That’s cattle-rustling in 2012.

We used to hang ‘em.

Now they’re a protected species.



Unelected Rulers
(September 2012)

Nobody has ever done what Fed Chairman Bernanke did today. He has added a fourth ruling branch to our government.

America’s constitutional rulers include the Executive branch (President), Congress (Senate and House of Representatives) and the Supreme Court. The Federal Reserve has now reshaped that triumvirate into a four-legged stool.

This requires a boring preamble.

The Executive Branch appoints the entire Board of Governors of the Fed (seven of them), subject to the approval of the Senate. They serve for 14 years. Once appointed, they may not be removed from office for their policy decisions. The Banking Act of 1935 guarantees it.

The President chooses the Chairman and Vice Chairman from the seven appointed Fed governors. This also must be approved by the Senate.

Ben Bernanke was appointed by George W. Bush and sworn into office in 2006. He was reappointed by Barack Obama in 2009 and confirmed by the Senate in 2010. His second term ends in around 16 months, on January 31, 2014.

Whoever wins the Presidential election this November cannot fire him from his job. They cannot remove him from the Fed Board of Governors until 2020.

Today, Ben Bernanke made himself the Jobs Czar of America. The Executive Branch and the Congress of the United States have been unable to create a pathway to structural unemployment of less than 6.4%, which most governments would consider full employment.

The Fed Chairman and his Board of Governors decided to plow the way for America’s politicians. That is what happened today.

If it works, Ben Bernanke will go down in history as the greatest South Carolina macroeconomist ever. Forget South Carolina. Make that the whole world. The solar system. The universe.

Will it work?

No.

We are now in the final stages of a good, old-fashioned short squeeze. Once it finishes (possibly within the next few trading sessions), equity prices will collapse.

I defined this short squeeze in my last commentary on September 3rd:

“ . . . As the stock market tries to grab the last few percentages of profit (between, say, 1424 and 1465 SPX on the S&P500 Index), the shorts who bet on the collapse of prices finally give up. They liquidate their bearish, short positions. The market shoots higher as they throw in the towel, perhaps up 45-60 handles in a single session (a ‘handle’ is one SPX point). That is the ‘tell’ . . . that is when the stock market rolls over and dies, no matter what the Fed, the politicians, financial advisors, or the talking heads on financial channels pontificate and promise.”

As much as I want Bernanke’s move to be a meaningful epitaph to the legislative stupidity of Congress and the Executive Branch, I am afraid it will just be another tiny pebble in the road to ruin.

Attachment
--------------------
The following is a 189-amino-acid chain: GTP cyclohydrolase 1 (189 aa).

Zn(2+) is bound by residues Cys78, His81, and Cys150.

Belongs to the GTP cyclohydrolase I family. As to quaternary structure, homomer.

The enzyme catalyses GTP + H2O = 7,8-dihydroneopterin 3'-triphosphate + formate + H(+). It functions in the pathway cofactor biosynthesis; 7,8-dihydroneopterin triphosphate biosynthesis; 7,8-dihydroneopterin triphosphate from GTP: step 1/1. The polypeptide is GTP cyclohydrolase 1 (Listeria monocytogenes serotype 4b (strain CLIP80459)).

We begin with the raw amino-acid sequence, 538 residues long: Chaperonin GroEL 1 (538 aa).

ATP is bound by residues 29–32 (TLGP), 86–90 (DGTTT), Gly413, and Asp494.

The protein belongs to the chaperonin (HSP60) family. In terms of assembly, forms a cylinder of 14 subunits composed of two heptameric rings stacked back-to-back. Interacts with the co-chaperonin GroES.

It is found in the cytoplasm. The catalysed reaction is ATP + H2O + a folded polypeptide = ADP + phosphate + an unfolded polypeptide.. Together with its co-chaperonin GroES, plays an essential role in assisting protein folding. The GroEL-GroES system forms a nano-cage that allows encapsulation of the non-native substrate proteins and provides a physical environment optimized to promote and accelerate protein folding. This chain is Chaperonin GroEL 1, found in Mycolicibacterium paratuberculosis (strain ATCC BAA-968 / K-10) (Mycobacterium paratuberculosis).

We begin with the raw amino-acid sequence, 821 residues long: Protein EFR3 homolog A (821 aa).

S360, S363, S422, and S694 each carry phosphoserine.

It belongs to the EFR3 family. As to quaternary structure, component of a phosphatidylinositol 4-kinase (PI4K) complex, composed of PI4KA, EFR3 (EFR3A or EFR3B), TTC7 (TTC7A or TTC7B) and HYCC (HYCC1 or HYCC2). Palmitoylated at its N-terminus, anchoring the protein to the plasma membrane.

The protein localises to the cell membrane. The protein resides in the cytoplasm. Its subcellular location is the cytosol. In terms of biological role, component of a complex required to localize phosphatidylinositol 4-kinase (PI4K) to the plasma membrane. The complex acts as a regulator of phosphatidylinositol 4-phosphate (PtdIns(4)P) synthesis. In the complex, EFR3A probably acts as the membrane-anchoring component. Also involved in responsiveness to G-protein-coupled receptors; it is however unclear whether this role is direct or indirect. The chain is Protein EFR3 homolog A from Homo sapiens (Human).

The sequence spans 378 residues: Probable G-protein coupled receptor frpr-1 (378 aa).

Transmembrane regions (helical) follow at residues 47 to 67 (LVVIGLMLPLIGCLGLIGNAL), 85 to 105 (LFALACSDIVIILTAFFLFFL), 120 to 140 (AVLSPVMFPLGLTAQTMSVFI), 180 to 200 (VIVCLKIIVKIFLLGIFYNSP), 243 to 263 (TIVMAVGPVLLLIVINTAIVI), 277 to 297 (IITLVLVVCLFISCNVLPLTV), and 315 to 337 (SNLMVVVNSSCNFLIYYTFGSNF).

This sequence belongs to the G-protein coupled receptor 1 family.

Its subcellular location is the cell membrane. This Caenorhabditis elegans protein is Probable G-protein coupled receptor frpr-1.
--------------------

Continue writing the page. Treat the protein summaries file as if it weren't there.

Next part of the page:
The day rapidly approaches when the most popular question on Main Street becomes: “What the HELL were they thinking?"



Pass the gasoline. Put out the fire.
(January 2012)

I have not published a commentary for almost 6 months. I couldn’t really figure out anything to write about that was not covered in my August 12th, 2011, comments.

I want to talk about the Fed and the Treasury further. I painted them dark last August. I wrote: “ -- in the land of the blind, the one-eyed Fed has led us to the brink of disaster. The Treasury has tricked the ‘public’ into thinking we could borrow our way out of debt.”

I have not changed my mind. Throwing gasoline-soaked dollars on raging economic fires still seems odd. On the other hand, it worked for Red Adair, who was my god back in the early 1960s.

Paul Neal "Red" Adair was an American oil well firefighter who died eight years ago after a lifetime of exploding burning oil and gas wells to death. He would lower high explosives into the raging fire of an out-of-control wellhead and blast it into a harmless spout of gas or oil that could be capped and tamed. He was a demolition expert in World War II. In the Marine Corps, I became a demolition expert. As I was graduating from Parris Island boot camp, Red Adair was performing his greatesat feat -- tackling the Devil's Cigarette Lighter in the Algerian Sahara. That was the nickname of a 450-foot pillar of flame that burned from midnight on November 13, 1961 to a few hours after daybreak on April 28, 1962. Red Adair put it out. Killed it. He was a god to young demolition experts. He fought fire with fire, and he won.

Ben Bernanke is not Red Adair.

The Chairman of the Fed is a very smart man doing an impossible job, given the mandate of the Fed. He faces an out-of-control inferno that could consume several economies before it burns itself out. He is taking Red Adair’s approach. But he is not a demolition expert. He is not a god. And the Fed does not have the equipment, or the ammunition, to tame the world’s wayward economies.